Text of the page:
Hex Beam Repaired

Ever have a project you expected to take a short period of time, but in the end you spend much longer than anticipated? While my “STD List” is long…that’s my “shit to do” list (thanks to Greg for the acronym), I thought I would take a few minutes to fix some minor issues on my hex beam antenna yesterday. I assumed it would be quick job before moving on to trimming bushes, mowing the lawn and taking care of things I do weekly. Well 90 minutes late the antenna was torn apart and I was rebuilding it in the backyard.

It was something that needed to be done, but I dread trying to get the antenna down from the mast, which is 34′ in the air mounted to the upstairs portion of the house. I thought I could do the repairs on the roof, but all I got was frustrated, along with sunburned, so I made the decision to lower it to the ground, knowing I would have difficultly remounting it.

The work took about 4 hours yesterday, as I untied all the elements and remeasured all the pieces back to their original factory recommendation. I also cleaned up the antenna, which was all for not since the spider colonies will be back within days I am sure. Hopefully I was able to correct an aesthetic problem with the fiberglass spreaders that are bent upwards. Think of an upside down umbrella (or see some images here).

I spent 2 hours this morning preparing the mast and rotator in order to return the hex beam to it’s perch, just above the peak of the house. I had hoped to add a hole for a cotter pin in the mast that would allow me to raise the antenna 50′, but quickly ditched that idea.

I had to make two attempts to get the antenna, which is 22′ in circumference, from the garage roof to the second story roof. I knew it was going to be a challenge, but was able to accomplish it on the second try with no major issues. I figured I would encounter more problems than I did, but that was not the case. Thankfully the antenna is fairly light weight and even with the wind blowing, does not really waver.

While this project was not a “must do” item on my list, I am thankfully it is done and out of the way. There are a few summer contests on the horizon that I will be hoping to work in. The first is ARRL Kids Day, hopefully I can get Zachary to make a few contacts this year, as we had no luck last year. Hank, W6SX has talked me into working ARRL Field Day and trying to run FD stations to improve my Morse code receiving, as practice for CQP, which takes place in October. Finally in July it’s the IARU World Championship, if time permits (as well as the XYL) I will put in a full, 24 hour effort.

ARRL Kids Day: Review

I knew it was a premature going into the ARRL Kids Day event expecting much participation from kids, especially mine. At 5 years old, I knew it was probably a year or two soon to really get him into radio and have an opportunity to talk to other kids on the air. I am glad I did not take a full day off from work to participate. Maybe conditions and participation were higher at the start of the event as opposed to the last 90 minutes or so of the event. Regardless of that fact, I still went to the shack and tuned to 14.270-14.300 looking for other kids.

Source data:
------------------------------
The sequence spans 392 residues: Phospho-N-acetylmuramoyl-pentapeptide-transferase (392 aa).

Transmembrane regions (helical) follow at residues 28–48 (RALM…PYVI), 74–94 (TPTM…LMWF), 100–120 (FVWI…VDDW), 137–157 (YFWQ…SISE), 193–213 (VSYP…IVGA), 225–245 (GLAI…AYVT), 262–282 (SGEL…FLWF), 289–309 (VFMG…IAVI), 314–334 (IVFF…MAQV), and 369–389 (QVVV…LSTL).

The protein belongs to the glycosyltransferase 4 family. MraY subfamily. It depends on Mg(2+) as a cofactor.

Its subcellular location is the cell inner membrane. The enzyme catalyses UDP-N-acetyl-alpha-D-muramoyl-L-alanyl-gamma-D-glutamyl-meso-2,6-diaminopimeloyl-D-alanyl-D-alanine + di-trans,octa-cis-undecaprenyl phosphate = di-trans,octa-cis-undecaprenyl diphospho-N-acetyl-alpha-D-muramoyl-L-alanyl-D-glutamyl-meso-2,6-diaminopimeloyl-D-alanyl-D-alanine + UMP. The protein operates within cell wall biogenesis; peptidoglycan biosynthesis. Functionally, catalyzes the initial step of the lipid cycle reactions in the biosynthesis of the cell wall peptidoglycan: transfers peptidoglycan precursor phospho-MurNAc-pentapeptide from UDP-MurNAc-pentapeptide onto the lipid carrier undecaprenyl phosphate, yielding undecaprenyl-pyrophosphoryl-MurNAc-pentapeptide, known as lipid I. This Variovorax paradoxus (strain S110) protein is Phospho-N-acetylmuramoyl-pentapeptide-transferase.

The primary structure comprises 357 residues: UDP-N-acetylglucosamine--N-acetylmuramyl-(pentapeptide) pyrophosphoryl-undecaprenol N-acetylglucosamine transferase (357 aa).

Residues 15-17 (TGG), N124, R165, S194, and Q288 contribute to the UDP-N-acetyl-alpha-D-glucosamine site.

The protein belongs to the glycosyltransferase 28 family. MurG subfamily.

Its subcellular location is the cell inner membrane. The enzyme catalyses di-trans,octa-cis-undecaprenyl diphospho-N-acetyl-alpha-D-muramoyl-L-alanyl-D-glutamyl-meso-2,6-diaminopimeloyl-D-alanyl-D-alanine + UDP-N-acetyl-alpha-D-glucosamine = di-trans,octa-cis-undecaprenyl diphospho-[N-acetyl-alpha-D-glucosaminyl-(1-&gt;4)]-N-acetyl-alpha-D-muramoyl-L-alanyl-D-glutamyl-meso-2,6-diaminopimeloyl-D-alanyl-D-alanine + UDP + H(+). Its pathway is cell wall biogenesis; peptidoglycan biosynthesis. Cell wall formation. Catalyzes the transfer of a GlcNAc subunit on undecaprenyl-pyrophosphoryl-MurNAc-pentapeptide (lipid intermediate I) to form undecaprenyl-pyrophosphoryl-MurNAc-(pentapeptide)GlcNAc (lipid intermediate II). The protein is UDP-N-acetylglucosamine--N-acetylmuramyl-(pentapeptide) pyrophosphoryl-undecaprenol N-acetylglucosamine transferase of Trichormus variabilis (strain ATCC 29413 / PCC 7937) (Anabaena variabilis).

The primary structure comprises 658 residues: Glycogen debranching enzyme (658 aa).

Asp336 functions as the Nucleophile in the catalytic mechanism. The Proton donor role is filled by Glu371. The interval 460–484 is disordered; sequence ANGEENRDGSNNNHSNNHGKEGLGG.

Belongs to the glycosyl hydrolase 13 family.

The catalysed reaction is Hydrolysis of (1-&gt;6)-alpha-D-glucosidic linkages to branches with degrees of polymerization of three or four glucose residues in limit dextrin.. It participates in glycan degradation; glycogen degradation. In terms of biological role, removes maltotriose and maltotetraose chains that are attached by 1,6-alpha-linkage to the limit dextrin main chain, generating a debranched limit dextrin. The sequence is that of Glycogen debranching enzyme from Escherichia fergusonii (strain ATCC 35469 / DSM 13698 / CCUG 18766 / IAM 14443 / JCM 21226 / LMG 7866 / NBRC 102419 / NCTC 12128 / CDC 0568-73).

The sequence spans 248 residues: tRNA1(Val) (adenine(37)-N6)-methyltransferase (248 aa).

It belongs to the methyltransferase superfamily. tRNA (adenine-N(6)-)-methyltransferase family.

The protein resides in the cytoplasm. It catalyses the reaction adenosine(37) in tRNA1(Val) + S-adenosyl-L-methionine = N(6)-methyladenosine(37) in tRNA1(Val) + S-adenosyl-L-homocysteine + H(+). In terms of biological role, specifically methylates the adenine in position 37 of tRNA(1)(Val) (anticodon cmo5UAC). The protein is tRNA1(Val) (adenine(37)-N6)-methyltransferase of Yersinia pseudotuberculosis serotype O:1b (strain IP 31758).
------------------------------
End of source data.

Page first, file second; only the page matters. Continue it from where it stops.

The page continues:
With Zachary at my side we could a young girl in a QSO on 14.267 from Wyoming (I believe) the operator with her said she had worked 23 different states, but after she finished up that QSO, we never heard from her again, as we kept spinning the dial up and down. I even went to 10M and 15M but conditions were worse on those bands. So in an attempt to scrounge up a QSO, I told him what to say, which he already knows and I keyed the microphone and he called “CQ Kids Day W6ONV.” It did not bring any response. I gave him a few tips, like speak up a bit louder and don’t say W6ONV so fast. We attempted it again, it was better…we waited and did not get any response.

That was the extent of Kids Day for us. Very little activity we could hear on 20M during the 60 minutes we spun the dial back and forth. With no contacts he decided to go in the house and play with his trains. I can’t blame him, this is usually what I do when the bands are in poor conditions and the noise level is holding signals captive. We will give it a shot in 2012 when he turns 6 years old. Hopefully conditions improve and his desire to get on the the air remains high.

ARRL Kids Day

While I probably should have taken the day and spent more time with my son, I have a feel at age 5, he is still a year or two away from what amateur radio has to offer. With that said, I am hoping we get about 2 hours to participate in ARRL Kids Day. It would be great to see us (him) make a few contacts, even with only a few hours of sitting in the shack.

I have a ‘cheat sheet’ made up for him so he knows what to say. I assume we will try to call “CQ Kids Day” using W6ONV a few times and if that goes unanswered, then we will S&P for a few other kids who are participating. No idea what sort of participation there is in this “contest” but at the least it’s a chance to get him introduced to one aspect of what amateur radio has to offer.

With any luck we will make a few QSOs and hopefully I can record some video of my son getting on the air and actually talking to another kid. The exchange is simply name, age, location and color.